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The Perfect Paint Job

The Perfect Paint Job Published: 23rd Mar 2016 - 0 Comments - Be the first, contribute now!

The Perfect Paint Job
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Get that warm feeling of a new coat, and for a lot less than you think

  • For many restorers this is the one job where they’ll always look to a professional because a bad paint job will ruin everything that’s gone before it and also be a waste of effort and money. Sadly, to do it right costs thousands!
  • There are no short cuts to respraying because the final paint job is only going to be as good as what lurks underneath. A typical professional prep can take up to 100 man hours.
  • You can save a fair bit by doing as much of the prep and repair work yourself although bear in mind that the sprayer may not guarantee the finish as it didn’t do the prep, so it’s swings and roundabouts…
  • Obtain as many quotes as possible but obviously look for recommendations at the same time as a low price isn’t the be all and end all. Typically, a bare metal respray can range from £3000 to over ten grand depending on if you carry out the prep work or let the bodyshop do it all. A simple flat and ‘blow over’ can cost £1000, again depending upon the level of work the sprayer needs to carry out.
  • Before painting, offer up any new trim pieces etc for a dummy run fit. That way you know everything will fit properly – because last thing you want is for the new parts to cause damage to that lovely new paint job…
  • If you want to save a packet – do it yourself. There’s no reason that, if you use the appropriate paint, you can’t respray at home in a garage or under cover at least.
  • Respraying requires a goodsized garage or work area that needs to be clean, dustfree and properly vented; the latter a vital point when dealing with the likes of paint strippers and ‘Etch-primers’.
  • Cellulose is the oldest and the most suitable finish for ‘home use’ due to the less dangerous fumes it gives off, although you still require a proper protective mask. Alas, this type of paint is becoming harder and more expensive to obtain.
  • As there is no need for a top lacquer coat, you simply apply as many coats as you desire before cutting back with a compound and finishing with a polish. Many still prefer this trad finish as it isn’t over glossy so perhaps more in keeping with the era of the classic being sprayed. Furthermore, it’s much easier to touch in.
  • Two-pack offers top results straight ‘from the gun’ plus it requires little burnishing afterwards and the finish is much tougher than cellulose. The downside is that it cannot be applied at home without special breathing apparatus (although people have done it) using a separate air supply. It is also harmful to the environment so watch that you don’t run the risk of prosecution.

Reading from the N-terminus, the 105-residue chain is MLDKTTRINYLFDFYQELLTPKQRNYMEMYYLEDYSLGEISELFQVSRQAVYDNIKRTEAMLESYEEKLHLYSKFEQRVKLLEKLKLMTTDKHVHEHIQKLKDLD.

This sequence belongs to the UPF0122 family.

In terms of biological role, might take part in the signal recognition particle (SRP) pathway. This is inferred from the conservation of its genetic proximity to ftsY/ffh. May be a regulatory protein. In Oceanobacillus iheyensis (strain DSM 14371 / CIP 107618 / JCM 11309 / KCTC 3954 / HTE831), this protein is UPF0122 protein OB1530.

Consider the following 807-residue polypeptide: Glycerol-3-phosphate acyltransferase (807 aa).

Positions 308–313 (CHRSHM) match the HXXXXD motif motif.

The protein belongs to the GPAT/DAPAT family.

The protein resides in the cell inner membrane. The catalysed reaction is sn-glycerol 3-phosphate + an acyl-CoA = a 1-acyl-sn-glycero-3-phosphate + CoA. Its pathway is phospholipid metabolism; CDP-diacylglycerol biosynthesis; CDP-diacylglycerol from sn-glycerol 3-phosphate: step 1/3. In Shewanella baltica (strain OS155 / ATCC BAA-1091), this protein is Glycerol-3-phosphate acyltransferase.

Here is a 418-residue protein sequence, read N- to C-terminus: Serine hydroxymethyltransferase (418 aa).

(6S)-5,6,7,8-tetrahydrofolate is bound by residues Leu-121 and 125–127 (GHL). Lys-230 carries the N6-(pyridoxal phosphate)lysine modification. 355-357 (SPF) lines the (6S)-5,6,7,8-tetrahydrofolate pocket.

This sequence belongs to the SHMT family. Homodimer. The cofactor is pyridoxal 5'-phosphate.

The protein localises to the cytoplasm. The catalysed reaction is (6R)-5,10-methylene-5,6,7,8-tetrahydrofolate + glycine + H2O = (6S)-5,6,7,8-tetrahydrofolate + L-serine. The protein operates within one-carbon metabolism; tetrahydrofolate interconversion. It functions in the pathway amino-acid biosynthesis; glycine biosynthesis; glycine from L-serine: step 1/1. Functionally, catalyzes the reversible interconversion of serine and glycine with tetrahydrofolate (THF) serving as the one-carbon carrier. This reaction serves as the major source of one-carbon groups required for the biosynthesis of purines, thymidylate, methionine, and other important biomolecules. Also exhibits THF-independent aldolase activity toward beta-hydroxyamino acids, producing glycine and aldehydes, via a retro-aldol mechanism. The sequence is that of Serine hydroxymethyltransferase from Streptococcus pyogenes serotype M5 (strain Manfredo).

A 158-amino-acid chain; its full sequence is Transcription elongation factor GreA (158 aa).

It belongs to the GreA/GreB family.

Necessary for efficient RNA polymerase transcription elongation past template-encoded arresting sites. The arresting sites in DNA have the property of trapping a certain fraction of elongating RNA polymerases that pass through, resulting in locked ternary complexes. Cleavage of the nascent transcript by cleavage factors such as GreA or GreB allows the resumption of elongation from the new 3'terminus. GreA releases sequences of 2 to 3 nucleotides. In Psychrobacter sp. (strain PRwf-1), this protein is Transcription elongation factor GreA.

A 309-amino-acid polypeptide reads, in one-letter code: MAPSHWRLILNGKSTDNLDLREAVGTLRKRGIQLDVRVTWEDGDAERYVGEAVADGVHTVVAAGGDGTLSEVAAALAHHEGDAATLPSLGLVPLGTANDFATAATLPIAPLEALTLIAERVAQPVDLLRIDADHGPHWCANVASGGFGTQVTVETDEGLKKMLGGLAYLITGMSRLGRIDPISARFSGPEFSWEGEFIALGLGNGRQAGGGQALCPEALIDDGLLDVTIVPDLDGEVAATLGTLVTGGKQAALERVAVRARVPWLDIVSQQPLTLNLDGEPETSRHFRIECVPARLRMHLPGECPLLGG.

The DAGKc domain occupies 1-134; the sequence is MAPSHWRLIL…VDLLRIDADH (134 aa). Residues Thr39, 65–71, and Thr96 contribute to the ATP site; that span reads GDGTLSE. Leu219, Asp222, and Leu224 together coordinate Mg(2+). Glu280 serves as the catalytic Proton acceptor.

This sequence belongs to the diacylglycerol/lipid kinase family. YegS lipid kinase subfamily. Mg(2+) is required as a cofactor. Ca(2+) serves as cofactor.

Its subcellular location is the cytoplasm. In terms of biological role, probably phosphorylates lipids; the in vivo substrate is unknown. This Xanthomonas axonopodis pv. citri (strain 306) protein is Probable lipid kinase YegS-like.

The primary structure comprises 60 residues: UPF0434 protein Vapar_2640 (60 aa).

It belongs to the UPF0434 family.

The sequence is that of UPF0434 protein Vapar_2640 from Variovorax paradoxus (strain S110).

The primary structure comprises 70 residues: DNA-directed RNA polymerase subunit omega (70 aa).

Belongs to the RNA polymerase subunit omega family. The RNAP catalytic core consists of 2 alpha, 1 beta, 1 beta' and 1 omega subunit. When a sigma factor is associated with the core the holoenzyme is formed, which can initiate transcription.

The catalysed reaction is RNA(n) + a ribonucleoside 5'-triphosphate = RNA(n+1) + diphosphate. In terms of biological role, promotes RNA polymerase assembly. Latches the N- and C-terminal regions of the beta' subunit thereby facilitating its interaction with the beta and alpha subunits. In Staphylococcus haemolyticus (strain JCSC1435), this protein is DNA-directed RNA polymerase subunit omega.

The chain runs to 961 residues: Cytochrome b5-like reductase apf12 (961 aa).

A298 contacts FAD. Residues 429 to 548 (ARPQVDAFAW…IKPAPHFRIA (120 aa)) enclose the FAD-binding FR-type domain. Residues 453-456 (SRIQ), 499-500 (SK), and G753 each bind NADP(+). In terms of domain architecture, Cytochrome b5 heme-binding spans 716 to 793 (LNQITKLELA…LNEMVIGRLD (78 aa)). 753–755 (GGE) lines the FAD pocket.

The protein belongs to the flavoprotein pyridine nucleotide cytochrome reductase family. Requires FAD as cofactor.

• Water-based paints have taken over bodyshops because it offers similar standards of finish yet is kinder to the environment. Two-pack generally requires a lacquer which is where a lot of the ‘danger’ lies to you and the environment if you don’t possess the right protective equipment.
  • An alternative is a ‘2K’ high gloss base paint that doesn’t need a lacquer. It goes on like cellulose but has the gloss of two-pack. However, it requires flattening and polishing like cellulose (no bad thing) and some say that, without the protective lacquer, prone to fading unless regularly treated to compounding and polishing – again no bad thing. Speak to a paint expert for best advice before deciding.
  • Before you sneer at brush painting, it’s actually keeping in period with some eras. So long as the preparation is thorough and a good selection of brushes are used, the finish can be entirely acceptable. Plus it requires less masking, is cleaner, doesn’t require a mask – and can be a heck of a lot cheaper; an important point on cheap classics worth less than their respray!
  • In theory, you can respray just using simple aerosols, but if you do this, opt for the larger panel spray cans that professional body shops rely upon (contact one or a paint supplier for details). Like brush painting, the finished product is only as good as the preparation – but in the right hands, there’s no reason why an aerosol can’t achieve the same quality as an average respray yet work out appreciably cheaper. Typically 10-15 cans will sufficiently cover an average saloon. If you don’t mind the colour, you often see bulk bought cans at autojumbles selling for just a few quid.


There are several types of spraying equipment on the market which even includes DIY electric-powered guns which, while inexpensive, can achieve a perfectly good finish. That said, most guns are air-fed via a separate compressor. Some folks advocate buying a compressor to power the spray gun because it also doubles up to power air tools (always worth having). You can pick a compressor up for under £200 (and a lot less second-hand) but ensure it has a 50-litre tank as anything less won’t have enough in reserve to spray a complete car.


You can save a fair chunk of money by preparing the shell yourself. Paint stripping requires special paint stripper (always use gloves and a breathing mask when doing this) and is a thankless laborious job but it certainly will save you a fair chunk of money. Even if you don’t want a bare metal respray, making good the body and flattening it down will save you money. An alternative is to have the body blasted by a variety of substances such as sand, soda etc or chemically dipped and primed. Or you can try thermal stripping ( When masking up, refrain from using newspaper as the ink can react to the paint plus when it gets wet makes life doubly difficult. Proper masking (brown) paper is the answer. Similarly, always use good quality masking tape and not some of the cheap rubbish you sadly find at autojumbles!

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